The Unexpected Joy of My Divorce

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Photo Credit: The Leo Loves

I was sitting on a secret for almost a week before I decided to call my father. He had noticed I was distant the past few months but I didn’t let on that it was anything more than stress at work, stress with the kids or the usual busyness of life. I could tell he wasn’t buying it when his replies became, “Ok honey, just know I’m always here for you.” It was ripping my heart out that I hadn’t told him yet, but I just wasn’t ready for it to be real.

So the day that my then husband and I chose to tell our parents about our separation, well, let’s just say it was dreaded. I called the man who had been the one person in my whole life who believed in me. Not the only person, but the constant. As the phone rang one after another after another, I almost hung up, as if it was a sign that today wasn’t the day. The lump in my throat held the biggest disappointment my father would ever know.

One thing I had already decided was that I would not be telling him I was in love with a woman. I wanted to be honest with my father that day, not kill him. I fought back the tears as I heard the last ring cut short, and his voice say, “hello?”

The pitch of his voice told me he was surprised to see my call coming through. Being that I used to call or text him every day, you can only imagine the assumptions he had to play with when I ghosted him. I gathered my courage and prepared to let my father down. The man who I built my entire world around. The only man I ever sought approval from. My biggest cheerleader is about to find out that his perfect daughter is flawed.

I swallowed the lump in my throat rather than choke on it and held the tears back for now and told my dad that things aren’t quite what they seem. My marriage has fallen apart and I no longer want to be married anymore.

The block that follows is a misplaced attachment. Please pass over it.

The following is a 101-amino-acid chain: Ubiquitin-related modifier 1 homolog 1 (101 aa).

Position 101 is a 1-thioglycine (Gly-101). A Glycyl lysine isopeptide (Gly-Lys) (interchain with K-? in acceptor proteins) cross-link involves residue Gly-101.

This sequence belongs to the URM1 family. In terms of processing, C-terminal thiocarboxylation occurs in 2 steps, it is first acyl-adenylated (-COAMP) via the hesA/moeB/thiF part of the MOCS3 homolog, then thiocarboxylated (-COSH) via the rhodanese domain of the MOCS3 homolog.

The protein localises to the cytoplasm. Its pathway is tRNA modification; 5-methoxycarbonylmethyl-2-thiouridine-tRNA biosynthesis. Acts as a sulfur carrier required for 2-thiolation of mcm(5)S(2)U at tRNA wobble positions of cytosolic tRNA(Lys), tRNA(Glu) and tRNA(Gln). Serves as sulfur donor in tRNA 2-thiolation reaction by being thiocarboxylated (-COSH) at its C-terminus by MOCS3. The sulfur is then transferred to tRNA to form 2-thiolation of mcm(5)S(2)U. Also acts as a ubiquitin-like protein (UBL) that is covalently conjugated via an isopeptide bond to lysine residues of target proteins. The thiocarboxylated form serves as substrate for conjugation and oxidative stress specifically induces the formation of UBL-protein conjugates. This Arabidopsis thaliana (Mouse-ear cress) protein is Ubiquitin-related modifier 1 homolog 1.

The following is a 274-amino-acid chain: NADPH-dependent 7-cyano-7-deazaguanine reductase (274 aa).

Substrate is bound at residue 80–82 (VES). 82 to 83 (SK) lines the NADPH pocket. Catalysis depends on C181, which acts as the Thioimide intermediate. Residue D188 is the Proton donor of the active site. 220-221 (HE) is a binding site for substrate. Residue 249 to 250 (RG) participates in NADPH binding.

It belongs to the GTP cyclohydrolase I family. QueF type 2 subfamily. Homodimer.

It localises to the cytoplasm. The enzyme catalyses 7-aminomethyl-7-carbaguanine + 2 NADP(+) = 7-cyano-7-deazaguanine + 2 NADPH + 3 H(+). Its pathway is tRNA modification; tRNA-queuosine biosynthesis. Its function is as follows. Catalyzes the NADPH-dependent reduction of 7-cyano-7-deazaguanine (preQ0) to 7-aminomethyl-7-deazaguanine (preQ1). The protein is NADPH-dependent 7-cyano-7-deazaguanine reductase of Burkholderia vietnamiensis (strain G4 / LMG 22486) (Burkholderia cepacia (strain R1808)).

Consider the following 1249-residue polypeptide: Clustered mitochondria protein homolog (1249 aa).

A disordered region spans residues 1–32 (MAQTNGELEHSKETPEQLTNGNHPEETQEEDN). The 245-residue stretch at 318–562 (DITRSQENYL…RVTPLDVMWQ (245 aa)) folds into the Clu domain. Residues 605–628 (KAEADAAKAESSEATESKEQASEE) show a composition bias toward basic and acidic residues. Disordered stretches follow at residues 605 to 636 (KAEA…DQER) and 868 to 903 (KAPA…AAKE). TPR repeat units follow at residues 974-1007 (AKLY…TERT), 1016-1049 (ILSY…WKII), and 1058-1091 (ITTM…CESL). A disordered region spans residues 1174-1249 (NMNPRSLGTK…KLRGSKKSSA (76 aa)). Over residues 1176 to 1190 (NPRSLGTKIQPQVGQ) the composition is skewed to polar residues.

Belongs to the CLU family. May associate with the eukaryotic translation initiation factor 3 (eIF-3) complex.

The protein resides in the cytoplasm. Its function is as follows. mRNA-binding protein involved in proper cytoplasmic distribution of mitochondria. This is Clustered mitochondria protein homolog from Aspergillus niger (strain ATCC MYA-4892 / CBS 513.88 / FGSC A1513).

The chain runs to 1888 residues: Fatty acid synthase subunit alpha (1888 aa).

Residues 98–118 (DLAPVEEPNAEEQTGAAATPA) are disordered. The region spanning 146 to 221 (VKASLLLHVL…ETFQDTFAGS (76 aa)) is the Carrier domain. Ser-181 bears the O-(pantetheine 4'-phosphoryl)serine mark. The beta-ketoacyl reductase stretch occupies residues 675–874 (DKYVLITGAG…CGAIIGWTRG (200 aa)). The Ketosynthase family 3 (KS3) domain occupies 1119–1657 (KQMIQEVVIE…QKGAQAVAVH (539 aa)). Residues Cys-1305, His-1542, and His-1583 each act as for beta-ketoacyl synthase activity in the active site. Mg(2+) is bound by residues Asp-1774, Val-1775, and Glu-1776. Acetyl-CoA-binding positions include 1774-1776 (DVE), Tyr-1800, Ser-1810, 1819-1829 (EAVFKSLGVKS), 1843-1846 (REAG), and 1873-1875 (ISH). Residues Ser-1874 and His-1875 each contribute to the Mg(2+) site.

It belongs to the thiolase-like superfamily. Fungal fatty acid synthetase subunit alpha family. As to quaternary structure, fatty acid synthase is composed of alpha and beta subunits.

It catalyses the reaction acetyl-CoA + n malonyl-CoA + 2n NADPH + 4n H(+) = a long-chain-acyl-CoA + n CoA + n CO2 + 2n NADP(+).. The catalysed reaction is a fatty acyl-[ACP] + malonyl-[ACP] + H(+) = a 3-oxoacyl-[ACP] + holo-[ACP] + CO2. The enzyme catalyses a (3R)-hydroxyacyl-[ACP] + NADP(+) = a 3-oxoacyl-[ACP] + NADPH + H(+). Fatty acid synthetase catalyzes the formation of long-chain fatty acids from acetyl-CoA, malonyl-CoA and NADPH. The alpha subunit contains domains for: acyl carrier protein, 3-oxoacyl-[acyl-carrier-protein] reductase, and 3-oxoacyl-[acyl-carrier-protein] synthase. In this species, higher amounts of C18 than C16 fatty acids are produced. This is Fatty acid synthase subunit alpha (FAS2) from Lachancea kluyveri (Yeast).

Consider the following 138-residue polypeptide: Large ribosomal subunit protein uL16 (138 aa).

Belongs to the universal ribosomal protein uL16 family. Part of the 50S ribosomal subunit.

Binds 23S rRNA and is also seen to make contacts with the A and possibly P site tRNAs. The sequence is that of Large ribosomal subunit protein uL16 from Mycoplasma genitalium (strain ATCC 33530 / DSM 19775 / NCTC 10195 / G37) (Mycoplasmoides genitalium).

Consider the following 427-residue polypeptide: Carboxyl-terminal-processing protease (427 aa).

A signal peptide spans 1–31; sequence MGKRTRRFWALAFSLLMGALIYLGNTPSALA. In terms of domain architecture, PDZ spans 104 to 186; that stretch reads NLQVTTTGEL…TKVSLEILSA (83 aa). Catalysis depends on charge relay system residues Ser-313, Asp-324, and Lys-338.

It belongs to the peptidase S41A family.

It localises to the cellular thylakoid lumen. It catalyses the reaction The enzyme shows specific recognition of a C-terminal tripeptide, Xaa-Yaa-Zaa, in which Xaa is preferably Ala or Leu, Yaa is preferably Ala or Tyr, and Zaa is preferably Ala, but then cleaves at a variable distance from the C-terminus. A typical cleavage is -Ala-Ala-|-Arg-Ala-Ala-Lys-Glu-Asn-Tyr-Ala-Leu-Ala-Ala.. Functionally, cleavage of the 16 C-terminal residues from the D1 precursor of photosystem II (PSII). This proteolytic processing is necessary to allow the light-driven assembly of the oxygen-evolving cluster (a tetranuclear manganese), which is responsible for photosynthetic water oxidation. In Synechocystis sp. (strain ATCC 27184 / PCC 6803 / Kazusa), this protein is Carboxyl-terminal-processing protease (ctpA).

The silence killed me. My step-mother was also on the line, and I kept imagining the looks they were exchanging on the other end of the telephone. I knew my father was trying to wrap his head around what I was saying as I stammered through my explanation, broken and incapable of making sense. He read my desperation and fear. Desperate to be told it would “be ok,” and fear that he wouldn’t love me anymore.

So he began to speak. He spoke slow, and clear. Anyone who knows my father knows that he’s a man of few words when it comes to feelings. He prefers to skip over that part and acknowledge emotions in short spurts, preferably during milestone moments. But when it comes to me, he’s all-in 365 days a year. There’s no holding back with his baby girl.

“Oh honey, I knew something was going on. I thought you might be having a hard time. I am quite surprised and have many questions, but that will wait for another time. I love you, honey and nothing will ever change that. And you need to be happy. Life is too short not to be. I will always love you, ok?”